Formal trading in new Zimbabwean currency begins
The initial rate for Zimbabwe's currency, known as RTGS dollars, will be 2.5 per US dollar
Harare/Johannesburg — Zimbabwe has begun formal trading of what’s effectively a new currency as it tries to ease a shortage of dollars that’s crushed the economy.
The initial rate for the Southern African nation’s currency, known as RTGS dollars, will be 2.5 per US dollar, central bank governor John Mangudya told business leaders on Friday in Harare, the capital. The rate was agreed on with commercial lenders, he said.
On Wednesday, Mangudya announced that the government would no longer insist that a quasi-currency known as bond notes and RTGS$, an electronic equivalent, were worth the same as the US currency. They’ve been merged and allowed to trade freely on an interbank market.
The black-market rate for the quasi-currencies has since strengthened slightly. But at roughly 3.5 per dollar on Friday, according to local website marketwatch.co.zw, they’re much weaker than Mangudya’s initial level.
The governor said black-market prices for real dollars were so high because it had been illegal to trade that way and thus they carried a risk premium, which he said would drop now that trading had been formalised.
“The market has been clamouring for its introduction,” said George Guvamatanga, the permanent secretary in the finance ministry. “This is a measure that removes most of the distortions that were impacting the market.”
The measures come as the government scrambles to end a currency shortage that’s pushed inflation to the highest rate since 2008 and sparked shortages of fuel and bread. The troubles stem from the country abandoning the Zimbabwe dollar in 2009, after a bout of hyperinflation, in favour of the US greenback. In 2016, it introduced the bond notes, which aren’t accepted outside the country.
The official inflation rate has soared to 57% from less than 4% a year ago. Steve Hanke, a professor of applied economics at the Johns Hopkins University in Baltimore, US, calculates it to be even higher, at 269%.
“We are expecting the rate on the alternative market will come down,” Guvamatanga said. “The models we have worked on have shown a lower side of 1.86 and a higher end of 2.53.”
He said the models were based on purchasing power parity.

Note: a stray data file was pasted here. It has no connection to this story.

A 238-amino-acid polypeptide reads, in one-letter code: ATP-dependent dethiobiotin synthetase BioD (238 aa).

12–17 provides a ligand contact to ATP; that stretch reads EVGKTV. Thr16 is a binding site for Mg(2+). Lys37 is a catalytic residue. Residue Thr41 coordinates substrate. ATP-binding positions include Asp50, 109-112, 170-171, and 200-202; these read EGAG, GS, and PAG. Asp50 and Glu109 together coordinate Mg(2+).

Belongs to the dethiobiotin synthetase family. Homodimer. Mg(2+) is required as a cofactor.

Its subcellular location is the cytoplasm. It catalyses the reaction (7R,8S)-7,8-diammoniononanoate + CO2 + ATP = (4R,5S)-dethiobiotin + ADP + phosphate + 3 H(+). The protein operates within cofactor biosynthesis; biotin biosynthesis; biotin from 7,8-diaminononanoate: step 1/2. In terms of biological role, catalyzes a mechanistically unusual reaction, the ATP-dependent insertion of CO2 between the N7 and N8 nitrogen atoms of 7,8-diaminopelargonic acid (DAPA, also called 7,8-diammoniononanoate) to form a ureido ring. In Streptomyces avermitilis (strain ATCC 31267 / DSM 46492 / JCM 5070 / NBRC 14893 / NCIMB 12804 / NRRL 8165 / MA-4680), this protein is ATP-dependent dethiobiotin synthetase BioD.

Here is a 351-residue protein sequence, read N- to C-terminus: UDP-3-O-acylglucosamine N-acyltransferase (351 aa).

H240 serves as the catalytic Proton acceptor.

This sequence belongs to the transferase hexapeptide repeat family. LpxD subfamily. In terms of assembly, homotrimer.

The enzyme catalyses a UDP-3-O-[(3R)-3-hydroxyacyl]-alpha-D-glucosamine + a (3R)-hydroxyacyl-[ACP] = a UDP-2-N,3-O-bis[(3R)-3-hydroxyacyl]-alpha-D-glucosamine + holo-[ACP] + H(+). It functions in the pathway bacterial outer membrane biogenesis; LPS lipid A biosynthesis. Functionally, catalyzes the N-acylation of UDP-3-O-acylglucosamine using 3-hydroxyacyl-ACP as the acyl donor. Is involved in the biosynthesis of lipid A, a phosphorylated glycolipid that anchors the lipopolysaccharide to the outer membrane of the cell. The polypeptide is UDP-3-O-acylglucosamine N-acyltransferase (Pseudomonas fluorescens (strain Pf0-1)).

The biggest opposition party, the Movement for Democratic Change Alliance, isn’t convinced.
“It's insanity,” said Tendai Biti, a senior party leader and former finance minister. “They have — through the back door — reintroduced the Zimbabwe dollar.”
He said the country’s fundamentals won’t support a new currency because there are no reserves to back it up, no market confidence and no macroeconomic stability. Biti estimates that the RTGS dollar will trade at between six and eight to the US dollar.
The central bank will probably have to supply plenty of real dollars to keep the exchange rate stable, according to NKC African Economics.
“To anchor price stability, the Reserve Bank will aggressively intervene in the liquidity market,” NKC economist Jee-A van der Linde said in a note to clients. “The fact that officials finally came to their senses and ditched the notion that Zimbabwe’s quasi-currency was at par with the US dollar, is comforting.”
Wait and see
Foreign investors in Zimbabwean equities, who have struggled to repatriate dividends or move their money out in recent years because of the dollar squeeze, would probably wait before using the new system, according to investment management company Allan Gray. The company owns stocks including brewer Delta Corp and Econet Wireless Zimbabwe.
“It is too early to tell how this new system will work, but it is an important step in the right direction,” said Nick Ndiritu, a money manager at Allan Gray. “Once the dust settles over the coming days and weeks, the long-term success of any currency reforms in Zimbabwe depends on the extent to which government can curb the growth of money supply and maintain fiscal discipline.”
With Paul Wallace